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The Colorado religious organization suing Gov. Jared Polis over limits on large gatherings during the pandemic hosted a summer event in defiance of public health orders that led to as many as 63 coronavirus infections and one death, according to state records.

Andrew Wommack Ministries sued Polis last week, ahead of its Pastor’s Conference scheduled to start Monday night at Charis Bible College in Woodland Park — an event expected to draw more than 600 attendees. The organization asked a judge to exempt it from what it argues is an unconstitutional 175-person cap on indoor gatherings.

The 10th U.S. Circuit Court of Appeals on Monday denied the ministry’s request for emergency relief from the state’s public health orders ahead of this week’s conference. A U.S. District Court judge similarly denied the group’s request last week. The overall lawsuit is still pending.

The organization’s summer family Bible conference around July 4 in Woodland Park saw a significant COVID-19 outbreak, and state officials who are fighting attempts by the group’s leaders to hold additional large in-person events are concerned they may cause additional outbreaks.

“The (July) event resulted in the largest outbreak in Teller County,” state attorneys wrote in a Sunday court filing. About 800 to 1,000 people attended that conference.

Teller County Coroner Kayla Daugherty said Monday she couldn’t release any information on the COVID-19 death connected to the Bible conference outbreak, and it was not immediately clear when the person died. The death first was included in the state’s outbreak database, which is updated weekly, on Sept. 23.

A spokeswoman for Teller County Public Health did not immediately return a request for comment.

Mat Staver, founder of Liberty Counsel, the conservative nonprofit legal organization that is representing Andrew Wommack Ministries in its lawsuit, said the person who died was an elderly man, and that while the man did attend the Bible conference, state officials can’t prove he or anyone else actually contracted the novel coronavirus at that event.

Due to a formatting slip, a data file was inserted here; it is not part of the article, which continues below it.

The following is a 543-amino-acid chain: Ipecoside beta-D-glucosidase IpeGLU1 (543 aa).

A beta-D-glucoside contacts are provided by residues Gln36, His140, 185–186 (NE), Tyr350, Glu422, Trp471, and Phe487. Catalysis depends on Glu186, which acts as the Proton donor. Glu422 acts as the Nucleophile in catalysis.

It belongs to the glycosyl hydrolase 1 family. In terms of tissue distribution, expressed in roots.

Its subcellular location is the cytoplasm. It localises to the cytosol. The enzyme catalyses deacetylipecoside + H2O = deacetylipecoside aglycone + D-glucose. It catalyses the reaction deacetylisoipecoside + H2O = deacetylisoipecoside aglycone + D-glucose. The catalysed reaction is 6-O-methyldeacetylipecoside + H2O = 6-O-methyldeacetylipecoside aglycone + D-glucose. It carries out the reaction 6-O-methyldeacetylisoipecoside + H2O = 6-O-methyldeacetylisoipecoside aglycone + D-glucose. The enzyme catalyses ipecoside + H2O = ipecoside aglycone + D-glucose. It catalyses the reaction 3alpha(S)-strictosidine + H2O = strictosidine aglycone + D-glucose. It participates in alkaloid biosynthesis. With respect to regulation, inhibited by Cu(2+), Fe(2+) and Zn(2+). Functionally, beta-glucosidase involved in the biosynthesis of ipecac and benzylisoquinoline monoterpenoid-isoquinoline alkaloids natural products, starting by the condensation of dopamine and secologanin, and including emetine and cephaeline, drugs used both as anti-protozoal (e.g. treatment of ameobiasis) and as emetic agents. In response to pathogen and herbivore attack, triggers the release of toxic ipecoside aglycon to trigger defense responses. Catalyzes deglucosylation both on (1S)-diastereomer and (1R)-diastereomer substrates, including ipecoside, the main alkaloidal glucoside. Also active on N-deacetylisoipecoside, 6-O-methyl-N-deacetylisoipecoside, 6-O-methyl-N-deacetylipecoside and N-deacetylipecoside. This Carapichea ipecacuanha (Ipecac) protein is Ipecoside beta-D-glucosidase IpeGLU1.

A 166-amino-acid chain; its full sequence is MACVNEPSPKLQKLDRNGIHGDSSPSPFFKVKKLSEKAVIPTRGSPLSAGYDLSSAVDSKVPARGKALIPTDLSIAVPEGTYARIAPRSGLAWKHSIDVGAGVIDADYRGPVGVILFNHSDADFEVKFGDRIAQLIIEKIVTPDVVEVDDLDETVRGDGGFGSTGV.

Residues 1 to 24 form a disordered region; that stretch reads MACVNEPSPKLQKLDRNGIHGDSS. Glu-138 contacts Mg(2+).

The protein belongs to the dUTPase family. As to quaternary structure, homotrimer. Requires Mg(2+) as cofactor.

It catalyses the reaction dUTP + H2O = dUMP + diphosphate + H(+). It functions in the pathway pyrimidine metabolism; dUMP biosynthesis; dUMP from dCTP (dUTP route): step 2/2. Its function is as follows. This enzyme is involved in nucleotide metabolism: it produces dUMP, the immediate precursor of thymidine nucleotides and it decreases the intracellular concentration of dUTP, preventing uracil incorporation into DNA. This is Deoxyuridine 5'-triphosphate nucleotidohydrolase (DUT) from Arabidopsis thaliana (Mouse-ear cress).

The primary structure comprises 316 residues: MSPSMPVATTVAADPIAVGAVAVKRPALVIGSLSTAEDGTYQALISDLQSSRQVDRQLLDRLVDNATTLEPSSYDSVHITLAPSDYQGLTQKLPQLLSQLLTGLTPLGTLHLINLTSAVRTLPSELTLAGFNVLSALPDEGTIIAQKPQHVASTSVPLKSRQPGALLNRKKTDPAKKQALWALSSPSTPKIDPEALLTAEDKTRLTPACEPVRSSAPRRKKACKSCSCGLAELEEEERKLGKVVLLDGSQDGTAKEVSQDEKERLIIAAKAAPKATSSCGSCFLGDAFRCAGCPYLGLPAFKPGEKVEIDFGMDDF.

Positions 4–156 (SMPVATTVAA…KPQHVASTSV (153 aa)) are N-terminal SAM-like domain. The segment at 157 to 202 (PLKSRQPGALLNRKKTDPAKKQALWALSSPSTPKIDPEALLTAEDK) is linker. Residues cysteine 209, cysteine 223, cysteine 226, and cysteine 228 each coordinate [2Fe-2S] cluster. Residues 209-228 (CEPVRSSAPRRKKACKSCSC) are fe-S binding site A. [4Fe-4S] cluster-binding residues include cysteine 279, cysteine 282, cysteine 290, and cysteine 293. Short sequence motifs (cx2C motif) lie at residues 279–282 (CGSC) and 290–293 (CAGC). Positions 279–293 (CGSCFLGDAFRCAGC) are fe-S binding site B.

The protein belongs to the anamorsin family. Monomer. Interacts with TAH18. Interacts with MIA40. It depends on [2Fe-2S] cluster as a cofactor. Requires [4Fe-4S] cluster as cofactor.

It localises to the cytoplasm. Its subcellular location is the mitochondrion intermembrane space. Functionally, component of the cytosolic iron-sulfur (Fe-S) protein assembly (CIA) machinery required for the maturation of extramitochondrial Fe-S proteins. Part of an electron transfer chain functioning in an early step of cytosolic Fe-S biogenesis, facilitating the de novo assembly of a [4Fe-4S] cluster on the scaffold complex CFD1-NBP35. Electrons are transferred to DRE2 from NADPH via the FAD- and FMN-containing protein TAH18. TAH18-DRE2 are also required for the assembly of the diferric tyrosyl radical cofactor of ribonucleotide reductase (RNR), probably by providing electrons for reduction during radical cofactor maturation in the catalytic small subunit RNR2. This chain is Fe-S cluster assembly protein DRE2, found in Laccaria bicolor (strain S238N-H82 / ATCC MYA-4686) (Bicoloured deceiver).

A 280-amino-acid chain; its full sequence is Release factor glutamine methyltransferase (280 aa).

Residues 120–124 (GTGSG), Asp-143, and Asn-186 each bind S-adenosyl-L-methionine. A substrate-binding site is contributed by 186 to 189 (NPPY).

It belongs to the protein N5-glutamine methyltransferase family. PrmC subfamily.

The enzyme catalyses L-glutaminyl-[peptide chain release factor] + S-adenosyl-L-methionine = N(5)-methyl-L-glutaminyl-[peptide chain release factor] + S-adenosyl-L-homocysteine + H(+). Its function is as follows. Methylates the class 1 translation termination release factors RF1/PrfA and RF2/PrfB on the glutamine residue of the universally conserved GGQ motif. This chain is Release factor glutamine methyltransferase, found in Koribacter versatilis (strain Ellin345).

“Certainly our heart and prayers go out to the family,” he said. “But even with that one, there is no way to know where that individual contracted COVID.”

He said the man began showing symptoms within a couple days of the summer conference, and said attendees had been warned not to attend if they were sick or were considered to be high-risk for the virus.

Twenty-four staff members and 16 attendees were confirmed to be infected with COVID-19 after the conference, according to the Colorado Department of Public Health and Environment’s outbreak database, while another 22 staff members and one attendee had probable cases of the virus. The person who died had a confirmed coronavirus infection, according to state records.

The Colorado Attorney General’s Office sent a cease-and-desist letter to Andrew Wommack Ministries during the July conference over event organizers’ decision to exceed the 175-person limit for indoor gatherings.

The organization responded by saying it was following coronavirus precautions like social distancing and sanitation, and that the 1,000 attendees at the conference still represented less than half the capacity of the 3,200-seat worship center.

Staver said Monday that he thinks the Pastor’s Conference can go forward safely in-person, but also said the organization is considering streaming the event to various rooms in order to comply with public health orders. He said the college has been operating without any coronavirus infections for several weeks.

Denver Post reporter Meg Wingerter contributed to this report.

This content was originally published here.